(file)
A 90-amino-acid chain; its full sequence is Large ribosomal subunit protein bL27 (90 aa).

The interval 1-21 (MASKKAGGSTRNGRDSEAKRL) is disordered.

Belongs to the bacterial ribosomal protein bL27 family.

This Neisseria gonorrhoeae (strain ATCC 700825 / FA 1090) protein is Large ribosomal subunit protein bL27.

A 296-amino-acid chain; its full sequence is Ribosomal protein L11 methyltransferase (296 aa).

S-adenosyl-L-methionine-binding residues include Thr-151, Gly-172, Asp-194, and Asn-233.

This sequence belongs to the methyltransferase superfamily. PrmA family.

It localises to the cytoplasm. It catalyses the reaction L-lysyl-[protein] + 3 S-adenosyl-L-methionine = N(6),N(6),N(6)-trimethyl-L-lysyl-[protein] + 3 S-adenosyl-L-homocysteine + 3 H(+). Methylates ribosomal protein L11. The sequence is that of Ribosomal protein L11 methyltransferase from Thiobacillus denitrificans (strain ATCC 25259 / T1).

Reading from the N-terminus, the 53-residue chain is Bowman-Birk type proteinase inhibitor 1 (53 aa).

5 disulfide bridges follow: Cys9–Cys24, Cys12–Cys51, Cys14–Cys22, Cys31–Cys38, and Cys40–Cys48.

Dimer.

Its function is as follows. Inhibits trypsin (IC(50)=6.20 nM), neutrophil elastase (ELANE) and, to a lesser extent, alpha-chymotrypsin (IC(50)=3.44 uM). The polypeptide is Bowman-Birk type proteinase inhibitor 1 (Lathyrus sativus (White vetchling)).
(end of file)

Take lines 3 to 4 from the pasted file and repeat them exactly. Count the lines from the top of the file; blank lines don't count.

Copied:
Belongs to the bacterial ribosomal protein bL27 family.

This Neisseria gonorrhoeae (strain ATCC 700825 / FA 1090) protein is Large ribosomal subunit protein bL27.